The Jacksonville Jaguars introduced their new general manager, David Caldwell, on Thursday and the former director of player personnel for the Atlanta Falcons almost immediately did more to help the career of Tim Tebow than anyone in the NFL has done in Tebow’s three seasons.
Caldwell was candid about Tebow’s quarterbacking ability, or lack thereof.
There has been discussion for about a month now that Tebow might be headed to Jacksonville next season after a lost season with the New York Jets. Caldwell’s answer: “I can’t imagine a scenario where he would be a Jacksonville Jaguar.”
Period, quote, end of story.
Some will see this as a declaration that Tebow’s NFL career is over and others will take it as more evidence that the NFL is somehow involved in a massive conspiracy to embarrass Tebow because of his religious beliefs.
But what Caldwell did is something that John Fox wouldn’t do, that John Elway wouldn’t do, that Rex Ryan wouldn’t do and that is to state unequivocally state that the way Tebow plays the position of quarterback doesn’t fit in the National Football League.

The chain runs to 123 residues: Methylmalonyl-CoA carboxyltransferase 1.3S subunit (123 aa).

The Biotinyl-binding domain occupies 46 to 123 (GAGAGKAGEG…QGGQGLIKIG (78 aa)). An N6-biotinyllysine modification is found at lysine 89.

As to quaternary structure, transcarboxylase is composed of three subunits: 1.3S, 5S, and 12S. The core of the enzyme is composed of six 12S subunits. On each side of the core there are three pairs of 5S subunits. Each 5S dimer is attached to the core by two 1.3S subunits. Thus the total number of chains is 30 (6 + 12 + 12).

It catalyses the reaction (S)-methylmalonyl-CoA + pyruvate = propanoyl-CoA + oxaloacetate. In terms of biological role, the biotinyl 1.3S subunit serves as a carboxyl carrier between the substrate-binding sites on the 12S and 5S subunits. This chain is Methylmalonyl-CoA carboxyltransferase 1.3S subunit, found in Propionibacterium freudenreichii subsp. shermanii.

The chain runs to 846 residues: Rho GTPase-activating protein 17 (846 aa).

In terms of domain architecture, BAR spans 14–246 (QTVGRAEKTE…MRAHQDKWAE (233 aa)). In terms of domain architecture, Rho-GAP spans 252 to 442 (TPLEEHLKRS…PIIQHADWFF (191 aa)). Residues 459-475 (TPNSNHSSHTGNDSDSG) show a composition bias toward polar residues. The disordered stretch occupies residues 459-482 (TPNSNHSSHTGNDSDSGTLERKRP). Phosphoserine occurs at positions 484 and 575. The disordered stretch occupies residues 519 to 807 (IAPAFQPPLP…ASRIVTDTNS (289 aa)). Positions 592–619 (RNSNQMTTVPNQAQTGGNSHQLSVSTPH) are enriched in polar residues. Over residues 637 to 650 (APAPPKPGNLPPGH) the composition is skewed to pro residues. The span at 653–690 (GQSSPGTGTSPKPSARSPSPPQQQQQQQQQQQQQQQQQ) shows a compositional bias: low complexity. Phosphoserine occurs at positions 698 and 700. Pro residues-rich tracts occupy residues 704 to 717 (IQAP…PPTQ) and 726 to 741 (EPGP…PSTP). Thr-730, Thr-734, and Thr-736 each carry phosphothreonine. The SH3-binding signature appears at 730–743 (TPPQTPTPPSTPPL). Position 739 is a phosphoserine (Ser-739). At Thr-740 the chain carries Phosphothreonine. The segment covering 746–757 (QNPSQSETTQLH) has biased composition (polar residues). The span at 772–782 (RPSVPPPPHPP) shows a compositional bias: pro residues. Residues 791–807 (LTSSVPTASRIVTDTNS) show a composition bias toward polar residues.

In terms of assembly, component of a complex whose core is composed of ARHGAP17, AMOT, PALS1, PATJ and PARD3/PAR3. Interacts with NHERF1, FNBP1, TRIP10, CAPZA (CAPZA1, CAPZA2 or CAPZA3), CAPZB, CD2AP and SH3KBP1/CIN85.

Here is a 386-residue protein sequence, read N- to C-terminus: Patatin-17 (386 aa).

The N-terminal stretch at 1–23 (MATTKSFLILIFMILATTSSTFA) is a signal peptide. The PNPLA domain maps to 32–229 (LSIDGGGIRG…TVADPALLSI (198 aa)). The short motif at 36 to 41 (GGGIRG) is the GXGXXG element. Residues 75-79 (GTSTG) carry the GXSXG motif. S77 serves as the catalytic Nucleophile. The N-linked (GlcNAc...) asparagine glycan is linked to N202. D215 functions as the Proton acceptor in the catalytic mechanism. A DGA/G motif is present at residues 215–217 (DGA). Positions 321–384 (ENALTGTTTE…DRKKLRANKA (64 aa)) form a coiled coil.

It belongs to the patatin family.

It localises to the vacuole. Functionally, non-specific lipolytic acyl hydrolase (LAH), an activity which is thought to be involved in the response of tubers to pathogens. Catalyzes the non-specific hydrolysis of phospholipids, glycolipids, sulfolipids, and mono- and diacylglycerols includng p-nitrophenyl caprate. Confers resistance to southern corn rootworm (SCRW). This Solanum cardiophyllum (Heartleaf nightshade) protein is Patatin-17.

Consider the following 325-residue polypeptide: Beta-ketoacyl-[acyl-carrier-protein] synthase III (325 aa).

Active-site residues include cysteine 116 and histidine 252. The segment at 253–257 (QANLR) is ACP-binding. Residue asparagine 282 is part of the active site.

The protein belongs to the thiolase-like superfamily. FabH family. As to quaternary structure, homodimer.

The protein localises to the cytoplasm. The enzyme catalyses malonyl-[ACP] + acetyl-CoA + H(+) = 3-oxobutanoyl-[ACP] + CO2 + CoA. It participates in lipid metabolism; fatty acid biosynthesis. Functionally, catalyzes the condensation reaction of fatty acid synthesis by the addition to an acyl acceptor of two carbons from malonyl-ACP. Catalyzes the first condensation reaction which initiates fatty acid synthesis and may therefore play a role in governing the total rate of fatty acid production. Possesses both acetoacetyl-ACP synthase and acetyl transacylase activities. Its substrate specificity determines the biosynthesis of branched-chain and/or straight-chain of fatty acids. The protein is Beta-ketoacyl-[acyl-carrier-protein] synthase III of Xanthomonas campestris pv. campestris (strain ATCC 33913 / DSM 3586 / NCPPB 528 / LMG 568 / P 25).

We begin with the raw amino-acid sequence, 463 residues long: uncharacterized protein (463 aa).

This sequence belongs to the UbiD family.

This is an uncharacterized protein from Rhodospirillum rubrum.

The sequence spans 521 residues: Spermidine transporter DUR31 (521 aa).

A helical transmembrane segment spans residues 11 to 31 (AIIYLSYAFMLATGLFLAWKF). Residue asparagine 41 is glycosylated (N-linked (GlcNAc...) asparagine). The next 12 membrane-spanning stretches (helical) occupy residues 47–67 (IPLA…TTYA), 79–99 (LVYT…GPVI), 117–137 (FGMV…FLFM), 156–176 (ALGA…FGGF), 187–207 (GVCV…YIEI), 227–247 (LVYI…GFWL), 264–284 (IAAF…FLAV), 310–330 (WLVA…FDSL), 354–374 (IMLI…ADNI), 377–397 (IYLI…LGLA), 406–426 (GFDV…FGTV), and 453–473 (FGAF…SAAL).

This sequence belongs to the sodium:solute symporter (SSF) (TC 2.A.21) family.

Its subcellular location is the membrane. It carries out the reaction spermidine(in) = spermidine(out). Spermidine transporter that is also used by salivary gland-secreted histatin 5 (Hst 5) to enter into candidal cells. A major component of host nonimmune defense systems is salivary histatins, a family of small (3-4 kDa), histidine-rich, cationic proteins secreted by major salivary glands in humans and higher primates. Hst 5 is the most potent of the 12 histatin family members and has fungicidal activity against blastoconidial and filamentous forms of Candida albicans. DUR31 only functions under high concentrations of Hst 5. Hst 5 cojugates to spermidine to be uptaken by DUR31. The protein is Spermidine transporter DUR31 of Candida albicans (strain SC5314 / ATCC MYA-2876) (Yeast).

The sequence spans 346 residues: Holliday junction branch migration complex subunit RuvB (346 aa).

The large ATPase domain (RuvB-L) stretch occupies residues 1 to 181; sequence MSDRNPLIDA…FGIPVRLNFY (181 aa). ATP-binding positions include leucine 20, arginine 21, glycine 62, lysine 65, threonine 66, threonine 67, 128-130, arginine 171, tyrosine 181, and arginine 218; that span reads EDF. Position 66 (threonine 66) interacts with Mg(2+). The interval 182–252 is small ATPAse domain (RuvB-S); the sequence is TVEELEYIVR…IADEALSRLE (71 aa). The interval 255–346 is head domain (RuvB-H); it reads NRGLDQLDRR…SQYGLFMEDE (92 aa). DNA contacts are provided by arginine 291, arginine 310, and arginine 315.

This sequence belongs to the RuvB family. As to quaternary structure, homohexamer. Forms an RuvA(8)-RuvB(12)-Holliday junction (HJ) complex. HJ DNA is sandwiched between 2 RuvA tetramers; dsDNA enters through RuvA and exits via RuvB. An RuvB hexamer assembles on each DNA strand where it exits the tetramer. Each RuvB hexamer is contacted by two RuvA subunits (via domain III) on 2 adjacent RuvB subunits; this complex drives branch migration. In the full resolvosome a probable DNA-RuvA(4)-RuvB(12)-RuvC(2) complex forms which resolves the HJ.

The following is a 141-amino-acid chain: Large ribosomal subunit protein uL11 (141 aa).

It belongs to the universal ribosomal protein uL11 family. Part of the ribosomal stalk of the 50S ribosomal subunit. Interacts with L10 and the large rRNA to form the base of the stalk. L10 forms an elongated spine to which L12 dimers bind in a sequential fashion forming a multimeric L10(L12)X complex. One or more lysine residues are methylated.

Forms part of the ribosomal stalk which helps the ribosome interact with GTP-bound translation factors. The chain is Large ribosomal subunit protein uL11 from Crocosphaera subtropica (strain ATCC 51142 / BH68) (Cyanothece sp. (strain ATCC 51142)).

Before anyone wants to inundate me with the numbers; yes … yes, I know he won a playoff game with the Denver Broncos in 2011. Yes, I know he was took a 1-4 team and turned it into a playoff team, albeit a playoff team that struggled to finish 8-8.
But it wasn’t all Tebow.
The Bronco defense was pretty solid in 2011 and Tebow pulled off more escape acts that Harry Houdini in his heyday.
And when Tebow confronted solid schemes like those put out there by the New England Patriots—hardly a defensive juggernaut in 2011—and the Kansas City Chiefs—hardly a juggernaut in any sense—Tebow was lost in the woods.
This is where Tebow’s rabid fan base does him a huge disservice.
Instead of acknowledging that their hero has some faults, such as being a God-awful practice player with throwing mechanics that would make most 9-year-olds cringe, they point to his record, as if there’s nothing at all wrong with how Tebow plays the position and that the problem is that no one is willing to give Little Timmy a chance to play.
But maybe that’s just what Tebow needs to hear, loud and clear, that without some serious changes, he can’t play that position in this league.
I kind of feel bad for Tebow; his is perhaps the most poorly managed career in the history of sports; so poorly managed that he might be out of the league soon.
At the very least, we know he’s not going to Jacksonville.